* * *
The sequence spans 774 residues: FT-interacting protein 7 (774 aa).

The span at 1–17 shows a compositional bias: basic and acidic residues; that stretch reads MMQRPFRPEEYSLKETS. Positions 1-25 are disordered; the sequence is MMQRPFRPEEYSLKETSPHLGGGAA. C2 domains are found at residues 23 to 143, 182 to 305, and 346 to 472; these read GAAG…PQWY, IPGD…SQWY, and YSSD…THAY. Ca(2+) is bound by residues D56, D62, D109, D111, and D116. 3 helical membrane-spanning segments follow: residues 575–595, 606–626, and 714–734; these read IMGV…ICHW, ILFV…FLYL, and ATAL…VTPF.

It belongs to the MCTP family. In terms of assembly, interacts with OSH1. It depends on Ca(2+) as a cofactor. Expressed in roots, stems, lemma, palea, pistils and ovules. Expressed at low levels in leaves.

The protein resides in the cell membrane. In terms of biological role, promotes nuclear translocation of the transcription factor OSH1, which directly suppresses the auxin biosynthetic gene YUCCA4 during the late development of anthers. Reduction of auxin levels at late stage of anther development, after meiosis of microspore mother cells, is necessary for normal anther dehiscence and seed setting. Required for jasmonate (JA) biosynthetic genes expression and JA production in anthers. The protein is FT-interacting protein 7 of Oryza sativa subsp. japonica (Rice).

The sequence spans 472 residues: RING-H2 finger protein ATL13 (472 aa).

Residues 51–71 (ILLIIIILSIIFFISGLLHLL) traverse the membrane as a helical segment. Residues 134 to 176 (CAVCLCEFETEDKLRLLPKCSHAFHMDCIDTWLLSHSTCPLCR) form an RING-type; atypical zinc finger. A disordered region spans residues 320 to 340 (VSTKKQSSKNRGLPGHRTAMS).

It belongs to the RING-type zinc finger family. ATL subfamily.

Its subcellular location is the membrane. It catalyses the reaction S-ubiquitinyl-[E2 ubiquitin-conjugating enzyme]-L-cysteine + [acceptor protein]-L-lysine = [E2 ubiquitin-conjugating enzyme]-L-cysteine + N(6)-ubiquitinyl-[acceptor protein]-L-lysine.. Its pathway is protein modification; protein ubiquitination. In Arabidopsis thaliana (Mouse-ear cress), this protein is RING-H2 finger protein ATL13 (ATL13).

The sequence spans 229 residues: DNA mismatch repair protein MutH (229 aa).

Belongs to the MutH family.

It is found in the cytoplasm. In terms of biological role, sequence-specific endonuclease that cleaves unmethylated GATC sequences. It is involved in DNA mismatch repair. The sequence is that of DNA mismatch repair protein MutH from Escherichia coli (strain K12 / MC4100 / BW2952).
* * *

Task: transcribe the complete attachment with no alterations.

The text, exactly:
The sequence spans 774 residues: FT-interacting protein 7 (774 aa).

The span at 1–17 shows a compositional bias: basic and acidic residues; that stretch reads MMQRPFRPEEYSLKETS. Positions 1-25 are disordered; the sequence is MMQRPFRPEEYSLKETSPHLGGGAA. C2 domains are found at residues 23 to 143, 182 to 305, and 346 to 472; these read GAAG…PQWY, IPGD…SQWY, and YSSD…THAY. Ca(2+) is bound by residues D56, D62, D109, D111, and D116. 3 helical membrane-spanning segments follow: residues 575–595, 606–626, and 714–734; these read IMGV…ICHW, ILFV…FLYL, and ATAL…VTPF.

It belongs to the MCTP family. In terms of assembly, interacts with OSH1. It depends on Ca(2+) as a cofactor. Expressed in roots, stems, lemma, palea, pistils and ovules. Expressed at low levels in leaves.

The protein resides in the cell membrane. In terms of biological role, promotes nuclear translocation of the transcription factor OSH1, which directly suppresses the auxin biosynthetic gene YUCCA4 during the late development of anthers. Reduction of auxin levels at late stage of anther development, after meiosis of microspore mother cells, is necessary for normal anther dehiscence and seed setting. Required for jasmonate (JA) biosynthetic genes expression and JA production in anthers. The protein is FT-interacting protein 7 of Oryza sativa subsp. japonica (Rice).

The sequence spans 472 residues: RING-H2 finger protein ATL13 (472 aa).

Residues 51–71 (ILLIIIILSIIFFISGLLHLL) traverse the membrane as a helical segment. Residues 134 to 176 (CAVCLCEFETEDKLRLLPKCSHAFHMDCIDTWLLSHSTCPLCR) form an RING-type; atypical zinc finger. A disordered region spans residues 320 to 340 (VSTKKQSSKNRGLPGHRTAMS).

It belongs to the RING-type zinc finger family. ATL subfamily.

Its subcellular location is the membrane. It catalyses the reaction S-ubiquitinyl-[E2 ubiquitin-conjugating enzyme]-L-cysteine + [acceptor protein]-L-lysine = [E2 ubiquitin-conjugating enzyme]-L-cysteine + N(6)-ubiquitinyl-[acceptor protein]-L-lysine.. Its pathway is protein modification; protein ubiquitination. In Arabidopsis thaliana (Mouse-ear cress), this protein is RING-H2 finger protein ATL13 (ATL13).

The sequence spans 229 residues: DNA mismatch repair protein MutH (229 aa).

Belongs to the MutH family.

It is found in the cytoplasm. In terms of biological role, sequence-specific endonuclease that cleaves unmethylated GATC sequences. It is involved in DNA mismatch repair. The sequence is that of DNA mismatch repair protein MutH from Escherichia coli (strain K12 / MC4100 / BW2952).